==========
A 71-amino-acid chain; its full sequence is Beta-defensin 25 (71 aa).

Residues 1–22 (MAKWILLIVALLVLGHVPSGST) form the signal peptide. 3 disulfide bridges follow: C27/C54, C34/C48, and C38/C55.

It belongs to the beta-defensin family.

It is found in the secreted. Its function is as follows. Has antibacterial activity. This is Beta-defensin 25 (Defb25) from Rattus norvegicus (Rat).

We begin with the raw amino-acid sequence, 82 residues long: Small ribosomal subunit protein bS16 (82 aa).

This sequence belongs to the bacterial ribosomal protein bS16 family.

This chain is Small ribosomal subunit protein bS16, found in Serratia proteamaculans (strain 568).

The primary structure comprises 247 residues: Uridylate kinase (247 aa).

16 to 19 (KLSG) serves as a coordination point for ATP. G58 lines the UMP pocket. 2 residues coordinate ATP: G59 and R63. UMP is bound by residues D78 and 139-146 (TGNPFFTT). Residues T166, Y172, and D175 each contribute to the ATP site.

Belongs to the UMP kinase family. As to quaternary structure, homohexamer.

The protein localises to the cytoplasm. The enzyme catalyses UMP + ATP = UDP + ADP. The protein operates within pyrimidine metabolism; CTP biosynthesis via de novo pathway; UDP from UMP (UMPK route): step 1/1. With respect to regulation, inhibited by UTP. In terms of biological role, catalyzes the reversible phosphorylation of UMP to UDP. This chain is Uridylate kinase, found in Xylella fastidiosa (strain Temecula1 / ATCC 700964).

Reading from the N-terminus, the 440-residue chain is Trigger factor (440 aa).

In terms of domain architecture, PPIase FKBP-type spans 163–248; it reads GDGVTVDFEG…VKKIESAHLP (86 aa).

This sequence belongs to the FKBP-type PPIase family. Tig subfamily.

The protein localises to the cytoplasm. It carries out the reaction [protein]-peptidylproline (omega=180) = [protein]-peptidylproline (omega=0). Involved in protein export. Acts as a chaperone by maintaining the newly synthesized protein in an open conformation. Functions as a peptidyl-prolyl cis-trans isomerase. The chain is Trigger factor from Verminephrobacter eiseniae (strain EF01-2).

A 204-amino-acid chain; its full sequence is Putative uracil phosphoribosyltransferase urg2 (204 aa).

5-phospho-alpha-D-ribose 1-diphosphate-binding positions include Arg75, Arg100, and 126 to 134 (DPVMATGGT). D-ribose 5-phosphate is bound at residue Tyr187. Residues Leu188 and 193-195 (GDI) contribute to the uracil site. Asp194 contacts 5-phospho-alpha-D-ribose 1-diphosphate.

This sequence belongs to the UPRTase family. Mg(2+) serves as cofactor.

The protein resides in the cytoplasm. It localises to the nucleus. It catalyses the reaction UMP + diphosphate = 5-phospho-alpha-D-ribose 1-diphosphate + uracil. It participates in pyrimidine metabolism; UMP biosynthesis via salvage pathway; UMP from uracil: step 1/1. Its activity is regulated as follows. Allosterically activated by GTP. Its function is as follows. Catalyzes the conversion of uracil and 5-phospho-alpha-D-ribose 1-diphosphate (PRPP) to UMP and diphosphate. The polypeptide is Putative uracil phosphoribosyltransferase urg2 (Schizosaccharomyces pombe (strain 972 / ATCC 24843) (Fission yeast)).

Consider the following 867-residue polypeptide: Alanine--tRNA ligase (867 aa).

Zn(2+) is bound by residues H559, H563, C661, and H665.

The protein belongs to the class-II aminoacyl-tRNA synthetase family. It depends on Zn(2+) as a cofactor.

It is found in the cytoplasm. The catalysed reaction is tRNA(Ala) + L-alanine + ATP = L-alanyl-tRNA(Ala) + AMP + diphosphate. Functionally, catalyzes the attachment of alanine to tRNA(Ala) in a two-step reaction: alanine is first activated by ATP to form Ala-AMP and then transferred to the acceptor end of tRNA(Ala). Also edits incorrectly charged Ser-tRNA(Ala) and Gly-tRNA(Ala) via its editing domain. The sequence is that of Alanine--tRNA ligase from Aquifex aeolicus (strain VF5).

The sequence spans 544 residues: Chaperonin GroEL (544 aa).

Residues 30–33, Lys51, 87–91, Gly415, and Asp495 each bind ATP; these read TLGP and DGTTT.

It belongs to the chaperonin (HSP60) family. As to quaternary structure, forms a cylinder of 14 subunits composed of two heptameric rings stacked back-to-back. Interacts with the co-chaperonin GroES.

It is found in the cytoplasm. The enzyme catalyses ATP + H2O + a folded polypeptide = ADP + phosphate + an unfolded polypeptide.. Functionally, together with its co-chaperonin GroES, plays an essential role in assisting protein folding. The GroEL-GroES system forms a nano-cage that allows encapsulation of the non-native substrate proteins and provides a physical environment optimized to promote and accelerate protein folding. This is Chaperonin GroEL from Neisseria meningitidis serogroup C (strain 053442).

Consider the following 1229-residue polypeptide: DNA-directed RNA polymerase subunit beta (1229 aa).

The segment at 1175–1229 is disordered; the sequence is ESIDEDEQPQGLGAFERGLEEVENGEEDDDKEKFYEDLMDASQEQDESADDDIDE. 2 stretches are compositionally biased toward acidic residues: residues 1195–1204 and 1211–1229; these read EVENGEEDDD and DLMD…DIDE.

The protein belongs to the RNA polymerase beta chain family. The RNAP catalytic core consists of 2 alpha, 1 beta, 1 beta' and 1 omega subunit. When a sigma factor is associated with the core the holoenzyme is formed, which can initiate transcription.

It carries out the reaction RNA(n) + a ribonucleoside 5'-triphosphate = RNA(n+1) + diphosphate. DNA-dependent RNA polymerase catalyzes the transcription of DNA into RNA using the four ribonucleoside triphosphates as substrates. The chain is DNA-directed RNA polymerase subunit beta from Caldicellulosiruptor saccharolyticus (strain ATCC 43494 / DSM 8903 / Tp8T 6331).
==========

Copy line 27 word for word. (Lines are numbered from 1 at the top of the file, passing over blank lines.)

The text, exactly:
It is found in the cytoplasm. The enzyme catalyses ATP + H2O + a folded polypeptide = ADP + phosphate + an unfolded polypeptide.. Functionally, together with its co-chaperonin GroES, plays an essential role in assisting protein folding. The GroEL-GroES system forms a nano-cage that allows encapsulation of the non-native substrate proteins and provides a physical environment optimized to promote and accelerate protein folding. This is Chaperonin GroEL from Neisseria meningitidis serogroup C (strain 053442).